As with their move into secure care, it is important that children are supported by someone they know on the day they leave secure care and can access all the care and support they require to build the future they want from everyone with a role or responsibility for this, for as long as the child needs this (Scottish Government, 2020). To ensure that a child’s needs are met these supports should be tailored to the child’s hopes, strengths, goals, and circumstances, as well as needs, vulnerabilities and risks (Scottish Government, 2020). This is likely to require the involvement of a range of agencies including social work, health, education/employment and training, future care providers, housing and third sector organisations. This includes supporting children to maintain contact and relationships with the staff who were involved in their care, who they knew well and trusted while in secure care (Scottish Government, 2020). The difference this support can make is highlighted by a young person:
“Look at what we’ve all achieved despite everything we’ve been through” (Secure Care Pathway and Standards Scotland)
It is important that if a child is moving on from secure care and subject to any licence conditions, that these are fully explained in an understandable way to them by the secure care centre staff and their social worker.
The Independent Care Review (2020) recommended that any child who is ‘looked after’ and is in secure care and turns 18, must retain social work support and be able to access aftercare and continuing care provisions upon leaving secure care. Provisions for aftercare for care leavers under Part 10 of the Children and Young People (Scotland) Act 2014 and Children (Scotland) Act 1995 mean any child who is “looked after” by a local authority (regardless of placement type) on or after their 16th birthday will be entitled to ‘advice, guidance and assistance’ up to age 18 and eligible to request such support between the ages of 19 and 25. There is a duty on local authorities to provide aftercare until the child’s 19th birthday, and a power to provide up to their 26th birthday. If the young person requests aftercare assistance during this time, then an eligible needs assessment must be undertaken by the local authority. Once eligible needs are identified then there is a duty on the local authority to ensure these are met.
At present continuing care under Part 11 of the Children and Young People (Scotland) Act 2014 provisions do not apply to care leavers who were accommodated in secure care immediately before ceasing to be looked after. While this is because the local authority cannot provide exactly the same accommodation (i.e. secure accommodation), the local authority has a duty to provide as near as possible an “alternative equivalent” to their last care placement and appropriate to their needs. Given the level and intensity of care and support provided by secure care, the alternative equivalent should offer a similar high level of care (so for example an adult hostel, temporary accommodation, or bed and breakfast accommodation would be unable to provide this).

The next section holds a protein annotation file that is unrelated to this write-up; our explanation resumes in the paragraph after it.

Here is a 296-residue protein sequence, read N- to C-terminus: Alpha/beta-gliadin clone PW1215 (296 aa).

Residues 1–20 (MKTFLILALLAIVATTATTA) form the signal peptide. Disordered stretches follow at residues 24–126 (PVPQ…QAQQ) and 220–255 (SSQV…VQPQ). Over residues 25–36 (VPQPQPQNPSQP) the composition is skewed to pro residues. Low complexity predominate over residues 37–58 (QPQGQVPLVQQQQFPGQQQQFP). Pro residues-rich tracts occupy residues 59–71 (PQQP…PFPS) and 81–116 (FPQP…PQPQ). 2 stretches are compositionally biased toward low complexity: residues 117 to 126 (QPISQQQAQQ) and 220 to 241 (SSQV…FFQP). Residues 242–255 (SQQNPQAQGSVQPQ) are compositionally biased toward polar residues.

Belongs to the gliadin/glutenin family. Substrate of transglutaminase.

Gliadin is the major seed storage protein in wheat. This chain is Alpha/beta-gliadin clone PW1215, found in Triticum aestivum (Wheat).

Under the National Outcomes and Standards for Social Work Services in the Criminal Justice System children who are moving on and subject to licence conditions should be seen by their social worker on the day they leave secure care.
Resources for this page
- Children and Young People (Scotland) Act 2014
- Children (Scotland) Act 1995
- Secure Care Pathway and Standards Scotland
- CELCIS. (2014). Inform: Children and Young People Act (Aftercare and Continuing Care). CELCIS: Glasgow
- CELCIS (2014). Inform: The Children and Young People (Scotland) Act 2014 Part 9 (Corporate Parenting). CELCIS: Glasgow
- Children and Young People’s Centre for Justice (CYCJ). (2020). A Guide to Youth Justice in Scotland: policy, practice and legislation: Reintegration and Transitions. Glasgow: CYCJ.
- Gough, A. (2016). Secure Care in Scotland: Looking Ahead. Glasgow: CYCJ.
- Gough, A. (2017). Secure Care in Scotland: Young People’s Voices. Glasgow: CYCJ.
- Independent Care Review. (2020). The Promise. Glasgow: Independent Care Review.
- Miller, E. and Baxter, K. (2019). Talking Hope. Glasgow: CYCJ.
- Scottish Government. (2010). National Outcomes and Standards for Social Work Services in the Criminal Justice System. Edinburgh: Scottish Government.
- Scottish Government. (2011). Reintegration and Transitions - Guidance for Local Authorities, Community Planning Partnerships and Service Providers. Edinburgh: Scottish Government.
- Scottish Government. (2015). Statutory Guidance on Part 9 (Corporate Parenting) of the Children and Young People (Scotland) Act 2014. Edinburgh: Scottish Government.
- Scottish Government. (2016). Children and Young People (Scotland) Act 2014: Guidance on Part 10: Aftercare. Edinburgh: Scottish Government.
- Scottish Government. (2018). Practice Guidance: Custody of Children and Young People Convicted on Indictment Under Section 205(2) or Section 208 of the Criminal Procedure (Scotland) Act 1995. Edinburgh: Scottish Government.
- Scottish Government. (2020). Secure Care Pathway and Standards Scotland. Edinburgh: Scottish Government.
- Scottish Parliament Justice Committee (2019). Secure Care and Prison Places for Children and Young People in Scotland. Edinburgh: Scottish Parliament.